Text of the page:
Sunday 9th July
La Belle Isle
Thank goodness for the internet, and the ferry! I had upon the idea of taking the ferry to Belle Isle, and within 15 minutes, we’d found the ferry times, and booked our tickets. We went to bed more cheery to have a plan than otherwise we might have done. Not sailing, but still boating.
Sunday was the first of a few days of major step count, some 17,000, and in flip-flops that’s quite punishing. I have trainer envy, but that is another story. Sunday was a baking hot day, with the sun already fierce when we walked to Quiberon. Bessie wasn’t the only one trying to find every scrap of shade! With enough time for a coffee at an unremarkable beach front cafe, Pete went to collect the tickets. It had all worked, including one for Bessie ‘un chien ordinaire’. We wondered what she had to do to become extraordinaire… Clearly they hadn’t met her!
The ferry ride was pleasant, the breeze providing welcome relief from the heat, although Bessie took to the shade under the chairs, where she could supervise anyone going into a picnic bag. She barked at a baby, not quite toddler, who was being ‘walked’ by his mother, his hands high. Fortunately no one bothered, although I was. Bessie will have to go back to the dog trainer, but that’s another story too.
The ferry deposited us into Le Palais, town with an impressive citadel, and series of harbours. The pilot book warns of the chaos of Le Palais, but at noon on a Sunday morning, it all seemed quiet. The ferry manoeuvred in a space that was only a little bit longer than it to get alongside the dock. I guess if you’d arrived at that time as a visitor, that would be a bit stressful.
Le Palais was as I’d remembered it, these series of connected harbours. The outer, with the ferry port, the second harbour, mostly with local boats, and then the inner harbour, accessible only when there is enough water (tide) so that the lock can be opened. It was rammed. We circumnavigated the harbours, stopping to marvel at the spectacular – not sure quite what the word is. Not flags, not quite bunting, but a series of wonderful fish were flying across the streets. Penny appeared out of a shop exclaiming that they were €80 each! Handmade then! We didn’t work out what they were there for, other than to look rather spectacular.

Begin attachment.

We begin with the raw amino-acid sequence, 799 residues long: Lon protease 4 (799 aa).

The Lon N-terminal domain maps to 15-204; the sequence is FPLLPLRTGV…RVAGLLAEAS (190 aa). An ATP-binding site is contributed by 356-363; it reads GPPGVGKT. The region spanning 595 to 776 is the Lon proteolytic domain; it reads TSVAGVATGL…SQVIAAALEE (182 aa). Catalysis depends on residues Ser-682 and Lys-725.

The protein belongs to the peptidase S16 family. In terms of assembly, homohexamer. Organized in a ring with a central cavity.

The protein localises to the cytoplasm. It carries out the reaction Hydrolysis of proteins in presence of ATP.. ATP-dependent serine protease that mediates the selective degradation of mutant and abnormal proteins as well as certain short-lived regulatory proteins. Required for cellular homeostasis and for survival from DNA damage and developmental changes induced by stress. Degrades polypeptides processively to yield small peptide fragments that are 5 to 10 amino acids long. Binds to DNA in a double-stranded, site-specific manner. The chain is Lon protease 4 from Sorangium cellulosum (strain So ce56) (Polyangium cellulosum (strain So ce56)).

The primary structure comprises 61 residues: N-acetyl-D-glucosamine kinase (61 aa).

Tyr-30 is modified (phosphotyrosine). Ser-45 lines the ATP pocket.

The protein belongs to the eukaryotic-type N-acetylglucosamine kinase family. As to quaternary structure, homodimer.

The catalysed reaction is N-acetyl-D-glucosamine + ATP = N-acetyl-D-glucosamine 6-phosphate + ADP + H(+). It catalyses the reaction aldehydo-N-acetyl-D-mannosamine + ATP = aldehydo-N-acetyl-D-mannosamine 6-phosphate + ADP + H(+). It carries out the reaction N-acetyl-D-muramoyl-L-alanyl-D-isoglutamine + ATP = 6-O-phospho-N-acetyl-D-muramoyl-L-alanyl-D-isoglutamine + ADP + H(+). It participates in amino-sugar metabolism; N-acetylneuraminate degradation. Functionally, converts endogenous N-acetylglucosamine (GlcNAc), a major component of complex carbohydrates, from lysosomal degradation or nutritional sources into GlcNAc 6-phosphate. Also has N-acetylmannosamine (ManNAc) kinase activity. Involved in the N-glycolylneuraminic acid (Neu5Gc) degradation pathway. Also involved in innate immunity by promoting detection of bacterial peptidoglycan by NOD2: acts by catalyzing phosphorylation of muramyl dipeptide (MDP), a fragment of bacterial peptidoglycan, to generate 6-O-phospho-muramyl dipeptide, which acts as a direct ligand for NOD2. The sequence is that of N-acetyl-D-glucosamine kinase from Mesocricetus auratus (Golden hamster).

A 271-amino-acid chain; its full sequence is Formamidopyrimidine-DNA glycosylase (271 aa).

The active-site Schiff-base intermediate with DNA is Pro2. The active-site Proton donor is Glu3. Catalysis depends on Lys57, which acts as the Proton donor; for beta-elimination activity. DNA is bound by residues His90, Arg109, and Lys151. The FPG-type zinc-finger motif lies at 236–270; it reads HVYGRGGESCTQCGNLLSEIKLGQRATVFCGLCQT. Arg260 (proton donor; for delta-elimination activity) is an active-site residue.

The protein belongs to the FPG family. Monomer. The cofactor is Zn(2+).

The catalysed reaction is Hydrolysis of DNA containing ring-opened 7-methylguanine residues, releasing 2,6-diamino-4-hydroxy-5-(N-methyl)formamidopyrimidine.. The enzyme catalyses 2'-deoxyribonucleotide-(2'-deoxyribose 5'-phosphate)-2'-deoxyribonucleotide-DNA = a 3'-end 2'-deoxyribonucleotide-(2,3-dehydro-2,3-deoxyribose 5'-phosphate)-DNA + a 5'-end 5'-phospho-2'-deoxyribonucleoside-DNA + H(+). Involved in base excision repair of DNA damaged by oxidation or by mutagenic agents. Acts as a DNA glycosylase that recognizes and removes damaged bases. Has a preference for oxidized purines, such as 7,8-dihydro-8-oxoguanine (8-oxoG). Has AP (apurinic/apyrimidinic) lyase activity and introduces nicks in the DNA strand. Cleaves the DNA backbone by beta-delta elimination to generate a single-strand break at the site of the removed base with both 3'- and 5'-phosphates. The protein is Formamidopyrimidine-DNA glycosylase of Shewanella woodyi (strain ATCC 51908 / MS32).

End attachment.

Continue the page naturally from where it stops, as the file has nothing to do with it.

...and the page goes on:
We treated ourselves to a commissary lunch, mourning the fact that we weren’t boating. Pete and I both remembered we’d had a great lunch before, and I was convinced it was the place we went for, sitting on a terrace overlooking the inner (not locked) harbour. Le Odyssey. Turns out I was wrong (it happens), but it was superb despite not being the place.
We rather needed to walk off the excesses of lunch, but didn’t really want to go into the citadel again, and Penny wasn’t bothered, more keen to find a cove to pass the time of day. They’d spotted one to the west of Le Palais on arrival, but we failed to find it as we walked the coastal path. Bessie was a nightmare, as all she wanted to do was find a way down to the sea. We kept on walking around small headlands until we found a beach that we could go down to. There were no fierce ‘no dog’ signs, so we took Bessie to the far end, where Pete rolled stones for her. Penny, not having her swimmers, sat on a rock and negotiated with herself as to whether she could swim. She fashioned something decent out of a scarf, and managed it. Swim count being maintained!
After the hot walk back to the town, it was time for our ferry back to Quiberon. Bessie and I both slept on the return, restoring enough energy for the walk back to the marina. 17,000 steps in a black fur coat is almost harder than in flip flops…
Monday 10th July